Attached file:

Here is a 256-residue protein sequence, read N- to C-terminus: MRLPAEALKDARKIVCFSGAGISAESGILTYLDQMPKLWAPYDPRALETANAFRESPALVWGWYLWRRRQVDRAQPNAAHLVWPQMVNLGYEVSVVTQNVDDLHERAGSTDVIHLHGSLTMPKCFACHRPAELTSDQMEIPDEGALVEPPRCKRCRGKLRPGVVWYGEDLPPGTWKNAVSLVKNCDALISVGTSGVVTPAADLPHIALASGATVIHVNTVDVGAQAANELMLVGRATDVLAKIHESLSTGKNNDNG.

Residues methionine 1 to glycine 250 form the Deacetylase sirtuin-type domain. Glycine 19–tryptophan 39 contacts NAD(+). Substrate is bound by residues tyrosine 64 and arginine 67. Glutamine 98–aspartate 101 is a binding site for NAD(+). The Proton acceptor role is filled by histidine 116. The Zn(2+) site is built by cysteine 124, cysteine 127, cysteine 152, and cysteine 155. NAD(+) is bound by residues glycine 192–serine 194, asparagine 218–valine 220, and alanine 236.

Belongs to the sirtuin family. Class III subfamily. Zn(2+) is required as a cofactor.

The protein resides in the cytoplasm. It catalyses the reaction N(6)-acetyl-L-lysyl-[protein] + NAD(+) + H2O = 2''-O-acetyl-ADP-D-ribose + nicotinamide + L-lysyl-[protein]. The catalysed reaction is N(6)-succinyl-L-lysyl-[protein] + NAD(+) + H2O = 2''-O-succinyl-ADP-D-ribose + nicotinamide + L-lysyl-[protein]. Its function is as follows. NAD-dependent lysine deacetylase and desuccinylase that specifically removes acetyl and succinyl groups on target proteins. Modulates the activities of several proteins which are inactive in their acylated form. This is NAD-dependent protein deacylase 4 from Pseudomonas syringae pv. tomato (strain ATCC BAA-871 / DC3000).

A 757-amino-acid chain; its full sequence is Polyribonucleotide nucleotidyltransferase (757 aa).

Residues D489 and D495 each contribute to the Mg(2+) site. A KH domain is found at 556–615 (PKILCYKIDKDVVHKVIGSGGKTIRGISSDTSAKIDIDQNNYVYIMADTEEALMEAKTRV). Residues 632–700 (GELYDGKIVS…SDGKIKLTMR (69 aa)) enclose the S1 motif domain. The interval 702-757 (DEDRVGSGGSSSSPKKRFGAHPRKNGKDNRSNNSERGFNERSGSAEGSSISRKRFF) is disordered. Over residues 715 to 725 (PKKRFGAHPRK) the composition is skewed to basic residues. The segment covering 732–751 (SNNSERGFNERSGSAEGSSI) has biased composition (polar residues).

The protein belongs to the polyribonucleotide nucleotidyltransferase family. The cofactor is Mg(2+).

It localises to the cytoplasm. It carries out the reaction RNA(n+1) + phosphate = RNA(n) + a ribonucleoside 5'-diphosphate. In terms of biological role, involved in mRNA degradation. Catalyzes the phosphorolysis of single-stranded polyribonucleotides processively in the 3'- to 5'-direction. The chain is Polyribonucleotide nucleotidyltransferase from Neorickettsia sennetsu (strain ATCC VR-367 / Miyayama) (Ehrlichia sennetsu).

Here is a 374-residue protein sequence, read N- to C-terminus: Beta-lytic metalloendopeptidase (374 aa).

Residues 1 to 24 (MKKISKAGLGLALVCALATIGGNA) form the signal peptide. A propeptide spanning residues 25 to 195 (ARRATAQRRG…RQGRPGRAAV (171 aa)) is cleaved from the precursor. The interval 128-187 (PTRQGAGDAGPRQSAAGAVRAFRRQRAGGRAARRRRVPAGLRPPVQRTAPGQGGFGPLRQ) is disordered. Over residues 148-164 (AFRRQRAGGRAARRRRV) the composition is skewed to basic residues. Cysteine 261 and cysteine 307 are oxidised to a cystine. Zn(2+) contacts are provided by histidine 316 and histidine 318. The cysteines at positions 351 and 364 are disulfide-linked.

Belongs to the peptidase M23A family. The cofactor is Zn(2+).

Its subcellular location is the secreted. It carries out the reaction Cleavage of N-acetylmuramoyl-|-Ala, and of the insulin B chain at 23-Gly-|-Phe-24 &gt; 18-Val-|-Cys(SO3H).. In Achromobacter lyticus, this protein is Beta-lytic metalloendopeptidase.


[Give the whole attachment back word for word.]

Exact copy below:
Here is a 256-residue protein sequence, read N- to C-terminus: MRLPAEALKDARKIVCFSGAGISAESGILTYLDQMPKLWAPYDPRALETANAFRESPALVWGWYLWRRRQVDRAQPNAAHLVWPQMVNLGYEVSVVTQNVDDLHERAGSTDVIHLHGSLTMPKCFACHRPAELTSDQMEIPDEGALVEPPRCKRCRGKLRPGVVWYGEDLPPGTWKNAVSLVKNCDALISVGTSGVVTPAADLPHIALASGATVIHVNTVDVGAQAANELMLVGRATDVLAKIHESLSTGKNNDNG.

Residues methionine 1 to glycine 250 form the Deacetylase sirtuin-type domain. Glycine 19–tryptophan 39 contacts NAD(+). Substrate is bound by residues tyrosine 64 and arginine 67. Glutamine 98–aspartate 101 is a binding site for NAD(+). The Proton acceptor role is filled by histidine 116. The Zn(2+) site is built by cysteine 124, cysteine 127, cysteine 152, and cysteine 155. NAD(+) is bound by residues glycine 192–serine 194, asparagine 218–valine 220, and alanine 236.

Belongs to the sirtuin family. Class III subfamily. Zn(2+) is required as a cofactor.

The protein resides in the cytoplasm. It catalyses the reaction N(6)-acetyl-L-lysyl-[protein] + NAD(+) + H2O = 2''-O-acetyl-ADP-D-ribose + nicotinamide + L-lysyl-[protein]. The catalysed reaction is N(6)-succinyl-L-lysyl-[protein] + NAD(+) + H2O = 2''-O-succinyl-ADP-D-ribose + nicotinamide + L-lysyl-[protein]. Its function is as follows. NAD-dependent lysine deacetylase and desuccinylase that specifically removes acetyl and succinyl groups on target proteins. Modulates the activities of several proteins which are inactive in their acylated form. This is NAD-dependent protein deacylase 4 from Pseudomonas syringae pv. tomato (strain ATCC BAA-871 / DC3000).

A 757-amino-acid chain; its full sequence is Polyribonucleotide nucleotidyltransferase (757 aa).

Residues D489 and D495 each contribute to the Mg(2+) site. A KH domain is found at 556–615 (PKILCYKIDKDVVHKVIGSGGKTIRGISSDTSAKIDIDQNNYVYIMADTEEALMEAKTRV). Residues 632–700 (GELYDGKIVS…SDGKIKLTMR (69 aa)) enclose the S1 motif domain. The interval 702-757 (DEDRVGSGGSSSSPKKRFGAHPRKNGKDNRSNNSERGFNERSGSAEGSSISRKRFF) is disordered. Over residues 715 to 725 (PKKRFGAHPRK) the composition is skewed to basic residues. The segment covering 732–751 (SNNSERGFNERSGSAEGSSI) has biased composition (polar residues).

The protein belongs to the polyribonucleotide nucleotidyltransferase family. The cofactor is Mg(2+).

It localises to the cytoplasm. It carries out the reaction RNA(n+1) + phosphate = RNA(n) + a ribonucleoside 5'-diphosphate. In terms of biological role, involved in mRNA degradation. Catalyzes the phosphorolysis of single-stranded polyribonucleotides processively in the 3'- to 5'-direction. The chain is Polyribonucleotide nucleotidyltransferase from Neorickettsia sennetsu (strain ATCC VR-367 / Miyayama) (Ehrlichia sennetsu).

Here is a 374-residue protein sequence, read N- to C-terminus: Beta-lytic metalloendopeptidase (374 aa).

Residues 1 to 24 (MKKISKAGLGLALVCALATIGGNA) form the signal peptide. A propeptide spanning residues 25 to 195 (ARRATAQRRG…RQGRPGRAAV (171 aa)) is cleaved from the precursor. The interval 128-187 (PTRQGAGDAGPRQSAAGAVRAFRRQRAGGRAARRRRVPAGLRPPVQRTAPGQGGFGPLRQ) is disordered. Over residues 148-164 (AFRRQRAGGRAARRRRV) the composition is skewed to basic residues. Cysteine 261 and cysteine 307 are oxidised to a cystine. Zn(2+) contacts are provided by histidine 316 and histidine 318. The cysteines at positions 351 and 364 are disulfide-linked.

Belongs to the peptidase M23A family. The cofactor is Zn(2+).

Its subcellular location is the secreted. It carries out the reaction Cleavage of N-acetylmuramoyl-|-Ala, and of the insulin B chain at 23-Gly-|-Phe-24 &gt; 18-Val-|-Cys(SO3H).. In Achromobacter lyticus, this protein is Beta-lytic metalloendopeptidase.